Photon induced haze resulting from sulfur residues that remain after cleaning and photoresist stripping is a key challenge
for 193 nm photomasks. In previously reported work, sulfur-free processes for cleaning and photoresist removal on mask
blanks were shown. Additional characterization and development of the cleaning and strip/clean processes are presented
here. For cleaning the particle adder stability, ammonia chemistry residue levels, and chrome oxide anti-reflection
coating (ARC) layer integrity were characterized. It was found that process modification was needed to provide
acceptable post-clean ammonia levels and reflectivity change per clean. A strip/clean process with acceptable window
for complete resist removal without ARC layer damage was found to be challenging and dependent on the mask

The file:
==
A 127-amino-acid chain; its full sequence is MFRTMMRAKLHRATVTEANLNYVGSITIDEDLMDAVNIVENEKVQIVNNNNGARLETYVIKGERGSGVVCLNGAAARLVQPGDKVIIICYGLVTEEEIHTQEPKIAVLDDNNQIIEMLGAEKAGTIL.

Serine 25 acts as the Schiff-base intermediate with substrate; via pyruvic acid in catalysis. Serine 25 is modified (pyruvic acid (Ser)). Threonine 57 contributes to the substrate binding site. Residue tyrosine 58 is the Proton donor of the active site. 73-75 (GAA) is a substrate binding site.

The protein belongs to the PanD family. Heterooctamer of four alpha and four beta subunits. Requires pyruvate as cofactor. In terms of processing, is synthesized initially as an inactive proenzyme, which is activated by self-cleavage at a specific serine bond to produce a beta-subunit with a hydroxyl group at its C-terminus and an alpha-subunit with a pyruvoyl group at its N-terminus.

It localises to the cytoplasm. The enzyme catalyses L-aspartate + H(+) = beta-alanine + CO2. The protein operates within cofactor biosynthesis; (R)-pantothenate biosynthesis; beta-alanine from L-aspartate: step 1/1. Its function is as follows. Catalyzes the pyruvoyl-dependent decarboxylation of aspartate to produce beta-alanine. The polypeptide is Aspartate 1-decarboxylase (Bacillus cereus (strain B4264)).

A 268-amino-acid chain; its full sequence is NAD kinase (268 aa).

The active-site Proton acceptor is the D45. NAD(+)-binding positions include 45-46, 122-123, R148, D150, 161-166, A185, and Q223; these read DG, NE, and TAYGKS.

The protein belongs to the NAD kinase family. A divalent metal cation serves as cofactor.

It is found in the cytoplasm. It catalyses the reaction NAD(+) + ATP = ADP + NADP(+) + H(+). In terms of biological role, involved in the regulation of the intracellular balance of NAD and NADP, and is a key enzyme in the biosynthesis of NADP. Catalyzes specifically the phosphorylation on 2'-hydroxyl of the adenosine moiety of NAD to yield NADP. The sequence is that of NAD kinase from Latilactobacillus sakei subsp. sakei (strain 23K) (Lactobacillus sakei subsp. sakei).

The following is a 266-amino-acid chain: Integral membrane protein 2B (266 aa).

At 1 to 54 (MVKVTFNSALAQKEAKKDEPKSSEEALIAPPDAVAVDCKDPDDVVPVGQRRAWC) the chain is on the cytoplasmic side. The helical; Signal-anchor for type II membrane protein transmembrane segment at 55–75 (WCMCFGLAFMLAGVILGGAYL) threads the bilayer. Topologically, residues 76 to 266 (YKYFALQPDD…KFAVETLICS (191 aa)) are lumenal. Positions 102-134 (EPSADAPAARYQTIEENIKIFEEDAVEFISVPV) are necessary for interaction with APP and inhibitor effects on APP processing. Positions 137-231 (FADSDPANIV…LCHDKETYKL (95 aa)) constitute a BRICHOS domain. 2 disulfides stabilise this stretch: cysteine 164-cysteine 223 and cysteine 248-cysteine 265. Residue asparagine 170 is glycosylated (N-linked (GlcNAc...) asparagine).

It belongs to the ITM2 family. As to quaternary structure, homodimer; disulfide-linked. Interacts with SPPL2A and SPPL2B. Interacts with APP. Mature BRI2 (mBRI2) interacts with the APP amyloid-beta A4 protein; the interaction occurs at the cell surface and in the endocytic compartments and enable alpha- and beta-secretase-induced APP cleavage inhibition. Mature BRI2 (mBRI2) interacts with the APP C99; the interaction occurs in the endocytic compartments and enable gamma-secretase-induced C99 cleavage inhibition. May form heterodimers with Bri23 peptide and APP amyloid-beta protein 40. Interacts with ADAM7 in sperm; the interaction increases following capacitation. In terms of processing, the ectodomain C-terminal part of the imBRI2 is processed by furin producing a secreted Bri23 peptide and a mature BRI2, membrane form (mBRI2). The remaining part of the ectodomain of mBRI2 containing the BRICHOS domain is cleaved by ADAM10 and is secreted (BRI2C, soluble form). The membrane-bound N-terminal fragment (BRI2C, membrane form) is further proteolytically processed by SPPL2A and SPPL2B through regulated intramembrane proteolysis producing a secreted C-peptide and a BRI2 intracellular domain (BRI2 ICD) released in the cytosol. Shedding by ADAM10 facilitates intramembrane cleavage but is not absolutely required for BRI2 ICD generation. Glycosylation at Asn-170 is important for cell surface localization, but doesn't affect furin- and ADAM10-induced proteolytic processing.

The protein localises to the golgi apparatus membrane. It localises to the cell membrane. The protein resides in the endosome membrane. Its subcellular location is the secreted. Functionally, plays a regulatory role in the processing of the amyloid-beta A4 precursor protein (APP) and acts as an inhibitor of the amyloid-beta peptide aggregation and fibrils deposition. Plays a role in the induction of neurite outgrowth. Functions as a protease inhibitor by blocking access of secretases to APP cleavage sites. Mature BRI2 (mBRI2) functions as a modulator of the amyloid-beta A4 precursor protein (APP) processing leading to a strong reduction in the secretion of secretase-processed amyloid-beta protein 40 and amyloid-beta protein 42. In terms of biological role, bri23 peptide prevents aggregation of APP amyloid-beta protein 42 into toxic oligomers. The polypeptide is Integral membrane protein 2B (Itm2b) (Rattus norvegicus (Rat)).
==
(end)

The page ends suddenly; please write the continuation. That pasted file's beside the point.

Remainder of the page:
photoresist/ARC stack. Dry strip, wet strip, and combined dry/wet stripping approaches (all followed by wet clean) were
investigated. Oxidizing dry strip chemistry, while easily removing the bulk photoresist layer, gave unacceptable ARC
attack. For FEP photoresist an all-wet process was demonstrated, and for iP and NEB resists, promising results were
achieved with less oxidizing dry strip chemistry.
Sub-pellicle defects and haze increase due to photon reaction with cleaning chemistry residues are especially problematic on photomasks for 193 nm and shorter exposure wavelengths. In addition to mask cleaning, these chemistries are also used for photoresist stripping from photomasks. In this paper sulfuric acid free processes are shown to be effective for mask cleaning and photoresist removal. Bulk removal of photoresist was accomplished with both oxygen based dry plasma stripping and with wet oxidizing chemistry. Surface preparation prior to the main cleaning step was necessary to render Cr surface hydrophilic and enable targeted cleaning performance. This was accomplished with an O<sub>3</sub>/DI pre-treatment step. Full mask megasonics improved particle removal efficiency of moderately to heavily contaminated masks.